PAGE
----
6. Incorporate the literature review into your research paper draft. (note: this step is only if you are using the literature review to write a research paper. Many times the literature review is an end unto itself).

After the literature review is complete, you should incorporate it into your research paper (if you are writing the review as one component of a larger paper).  Depending on the stage at which your paper is at, this may involve merging your literature review into a partially complete Introduction section, writing the rest of the paper around the literature review, or other processes.

These steps were taken from: https://psychology.ucsd.edu/undergraduate-program/undergraduate-resources/academic-writing-resources/writing-research-papers/writing-lit-review.html#6.-Incorporate-the-literature-r

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Literature Review

What is a literature review?  

A literature is a paper that reviews and discusses the research in a particular subject area on a particular topic within a distinct time period.  For example, reviewing the long-term effects of divorce on children and reviewing the research from 2010-2020.  As researchers, literature reviews are useful resources to look at the works on a topic in a field and can provide background information.  Knowing what is available in the field, where there may be gaps, and the credibility of the authors can help us start our own research.  

Unlike, a research paper where you are developing a thesis and argument, a literature review serves as a summary of the available research and arguments already existing on a topic.  Think synthesis and summary for literature reviews.  

This website from UNC Writing Center has additional information on  strategies for writing a literature review .

Literature Review Example

  • Pulling the Trigger: A Systematic Literature Review of Trigger Warnings as a Strategy for Reducing Traumatization in Higher Education

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Citing Personal Communications--Emails, Interviews, Lectures, etc. in APA Format

Emails, letters, memos, telephone conversations, lectures, course materials handed out in class or provided via Blackboard, and personal interviews are considered personal communications in APA. This type of communication can be difficult to provide recoverable data; therefore, these types of communication are not included in the Reference list. Cite personal communications within the body of your paper only.  Information on citing communications .  

In an interview, Sally Shoefeld explained the treatment for an accident victim (personal communication, December 18, 2023).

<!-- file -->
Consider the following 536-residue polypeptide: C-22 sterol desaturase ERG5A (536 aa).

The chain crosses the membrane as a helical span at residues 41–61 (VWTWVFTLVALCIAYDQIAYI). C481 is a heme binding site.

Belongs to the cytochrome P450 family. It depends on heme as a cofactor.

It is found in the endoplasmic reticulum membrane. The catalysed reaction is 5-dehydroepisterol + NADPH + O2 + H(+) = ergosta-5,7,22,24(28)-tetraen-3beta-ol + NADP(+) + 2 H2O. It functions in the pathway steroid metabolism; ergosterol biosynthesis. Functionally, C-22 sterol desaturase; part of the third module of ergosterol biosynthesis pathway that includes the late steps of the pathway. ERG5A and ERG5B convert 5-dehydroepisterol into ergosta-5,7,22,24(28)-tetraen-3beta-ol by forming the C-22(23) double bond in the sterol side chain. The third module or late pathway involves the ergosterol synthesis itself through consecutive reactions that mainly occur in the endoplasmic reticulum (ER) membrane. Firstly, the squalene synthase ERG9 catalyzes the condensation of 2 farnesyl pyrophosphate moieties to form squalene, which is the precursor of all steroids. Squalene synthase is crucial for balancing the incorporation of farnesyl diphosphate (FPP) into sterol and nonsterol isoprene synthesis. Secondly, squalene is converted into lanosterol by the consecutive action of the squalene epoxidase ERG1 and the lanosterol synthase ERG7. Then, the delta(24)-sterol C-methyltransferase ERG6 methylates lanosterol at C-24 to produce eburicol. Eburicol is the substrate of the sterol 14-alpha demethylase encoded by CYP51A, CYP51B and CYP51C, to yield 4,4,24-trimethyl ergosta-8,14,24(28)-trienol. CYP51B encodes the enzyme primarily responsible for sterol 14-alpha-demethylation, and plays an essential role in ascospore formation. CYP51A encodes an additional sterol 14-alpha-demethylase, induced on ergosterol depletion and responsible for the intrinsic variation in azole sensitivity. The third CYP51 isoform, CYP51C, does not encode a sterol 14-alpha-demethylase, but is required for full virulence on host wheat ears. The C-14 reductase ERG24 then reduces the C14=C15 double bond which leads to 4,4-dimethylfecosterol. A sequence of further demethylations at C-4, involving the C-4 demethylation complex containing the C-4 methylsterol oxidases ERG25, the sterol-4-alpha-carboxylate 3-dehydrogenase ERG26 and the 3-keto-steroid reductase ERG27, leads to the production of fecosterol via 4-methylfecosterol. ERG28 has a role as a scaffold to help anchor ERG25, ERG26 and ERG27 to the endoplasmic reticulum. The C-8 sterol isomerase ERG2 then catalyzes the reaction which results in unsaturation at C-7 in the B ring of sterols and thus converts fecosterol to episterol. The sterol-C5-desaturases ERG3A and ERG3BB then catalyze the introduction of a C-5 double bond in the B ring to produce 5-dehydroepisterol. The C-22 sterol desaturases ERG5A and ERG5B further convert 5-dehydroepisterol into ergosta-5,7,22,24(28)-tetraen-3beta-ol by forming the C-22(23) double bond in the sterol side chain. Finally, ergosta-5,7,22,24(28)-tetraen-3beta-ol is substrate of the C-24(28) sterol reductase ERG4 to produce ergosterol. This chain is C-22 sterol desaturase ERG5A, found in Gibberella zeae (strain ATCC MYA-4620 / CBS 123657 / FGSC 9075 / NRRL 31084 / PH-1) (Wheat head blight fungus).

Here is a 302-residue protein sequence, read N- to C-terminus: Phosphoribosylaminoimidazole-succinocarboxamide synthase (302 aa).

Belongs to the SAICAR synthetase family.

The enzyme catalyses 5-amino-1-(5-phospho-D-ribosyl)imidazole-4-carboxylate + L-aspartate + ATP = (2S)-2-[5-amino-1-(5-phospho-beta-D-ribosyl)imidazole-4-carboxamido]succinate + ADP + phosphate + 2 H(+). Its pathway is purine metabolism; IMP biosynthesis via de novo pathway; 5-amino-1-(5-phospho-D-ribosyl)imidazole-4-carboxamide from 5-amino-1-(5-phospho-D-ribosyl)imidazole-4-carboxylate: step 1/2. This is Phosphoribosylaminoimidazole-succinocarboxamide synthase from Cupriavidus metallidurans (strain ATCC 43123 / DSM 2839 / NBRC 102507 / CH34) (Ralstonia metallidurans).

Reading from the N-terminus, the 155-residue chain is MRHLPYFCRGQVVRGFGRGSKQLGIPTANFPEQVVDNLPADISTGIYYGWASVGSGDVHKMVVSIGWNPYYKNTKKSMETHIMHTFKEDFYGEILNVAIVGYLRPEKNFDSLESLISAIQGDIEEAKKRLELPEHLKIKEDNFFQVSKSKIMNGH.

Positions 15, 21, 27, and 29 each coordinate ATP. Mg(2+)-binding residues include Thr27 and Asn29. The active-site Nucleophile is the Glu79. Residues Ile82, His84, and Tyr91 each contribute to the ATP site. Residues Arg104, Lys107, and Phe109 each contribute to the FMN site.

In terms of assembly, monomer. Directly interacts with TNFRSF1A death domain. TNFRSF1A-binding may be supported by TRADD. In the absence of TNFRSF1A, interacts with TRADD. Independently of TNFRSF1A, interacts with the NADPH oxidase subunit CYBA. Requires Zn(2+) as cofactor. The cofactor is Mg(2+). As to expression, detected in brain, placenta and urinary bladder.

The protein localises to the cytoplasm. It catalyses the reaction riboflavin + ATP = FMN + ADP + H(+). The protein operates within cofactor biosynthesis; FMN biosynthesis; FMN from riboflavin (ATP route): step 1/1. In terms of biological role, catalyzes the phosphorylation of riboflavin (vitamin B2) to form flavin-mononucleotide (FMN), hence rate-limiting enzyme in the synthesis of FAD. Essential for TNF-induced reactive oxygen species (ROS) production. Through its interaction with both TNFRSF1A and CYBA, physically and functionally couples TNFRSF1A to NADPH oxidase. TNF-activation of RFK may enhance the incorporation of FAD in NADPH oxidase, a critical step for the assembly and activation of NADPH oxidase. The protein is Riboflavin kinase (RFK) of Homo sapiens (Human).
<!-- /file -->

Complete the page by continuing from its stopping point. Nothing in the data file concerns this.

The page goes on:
Note: For more information about interviews, https://apastyle.apa.org/learn/faqs/cite-interview 

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Writing a Critique

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A critique (or critical review) is not to be mistaken for a literature review. A 'critical review', or 'critique', is a complete type of text (or genre), discussing one particular article or book in detail.  In some instances, you may be asked to write a critique of two or three articles (e.g. a comparative critical review). In contrast, a 'literature review', which also needs to be 'critical', is a part of a larger type of text, such as a chapter of your dissertation.

Most importantly: Read your article / book as many times as possible, as this will make the critical review much easier.

1. Read and take notes 2. Organising your writing 3. Summary 4. Evaluation 5. Linguistic features of a critical review 6. Summary language 7. Evaluation language 8. Conclusion language 9. Example extracts from a critical review 10. Further resources

Read and Take Notes

To improve your reading confidence and efficiency, visit our pages on reading.

Further reading: Read Confidently

After you are familiar with the text, make notes on some of the following questions. Choose the questions which seem suitable:

  • What kind of article is it (for example does it present data or does it present purely theoretical arguments)?
  • What is the main area under discussion?
  • What are the main findings?
  • What are the stated limitations?
  • Where does the author's data and evidence come from? Are they appropriate / sufficient?
  • What are the main issues raised by the author?
  • What questions are raised?
  • How well are these questions addressed?
  • What are the major points/interpretations made by the author in terms of the issues raised?
  • Is the text balanced? Is it fair / biased?
  • Does the author contradict herself?
  • How does all this relate to other literature on this topic?
  • How does all this relate to your own experience, ideas and views?
  • What else has this author written? Do these build / complement this text?
  • (Optional) Has anyone else reviewed this article? What did they say? Do I agree with them?

^ Back to top

Organising your writing

You first need to summarise the text that you have read. One reason to summarise the text is that the reader may not have read the text. In your summary, you will

  • focus on points within the article that you think are interesting
  • summarise the author(s) main ideas or argument
  • explain how these ideas / argument have been constructed. (For example, is the author basing her arguments on data that they have collected? Are the main ideas / argument purely theoretical?)